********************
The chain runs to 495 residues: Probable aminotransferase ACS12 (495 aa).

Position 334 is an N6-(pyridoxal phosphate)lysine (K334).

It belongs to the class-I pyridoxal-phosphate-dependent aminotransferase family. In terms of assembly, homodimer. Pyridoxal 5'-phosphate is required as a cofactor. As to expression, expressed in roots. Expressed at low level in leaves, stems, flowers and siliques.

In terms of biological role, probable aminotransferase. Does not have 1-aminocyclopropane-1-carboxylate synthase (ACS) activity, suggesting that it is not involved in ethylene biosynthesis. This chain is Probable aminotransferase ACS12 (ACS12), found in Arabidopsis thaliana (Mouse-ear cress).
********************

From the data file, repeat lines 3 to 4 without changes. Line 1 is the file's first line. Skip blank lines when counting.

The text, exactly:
It belongs to the class-I pyridoxal-phosphate-dependent aminotransferase family. In terms of assembly, homodimer. Pyridoxal 5'-phosphate is required as a cofactor. As to expression, expressed in roots. Expressed at low level in leaves, stems, flowers and siliques.

In terms of biological role, probable aminotransferase. Does not have 1-aminocyclopropane-1-carboxylate synthase (ACS) activity, suggesting that it is not involved in ethylene biosynthesis. This chain is Probable aminotransferase ACS12 (ACS12), found in Arabidopsis thaliana (Mouse-ear cress).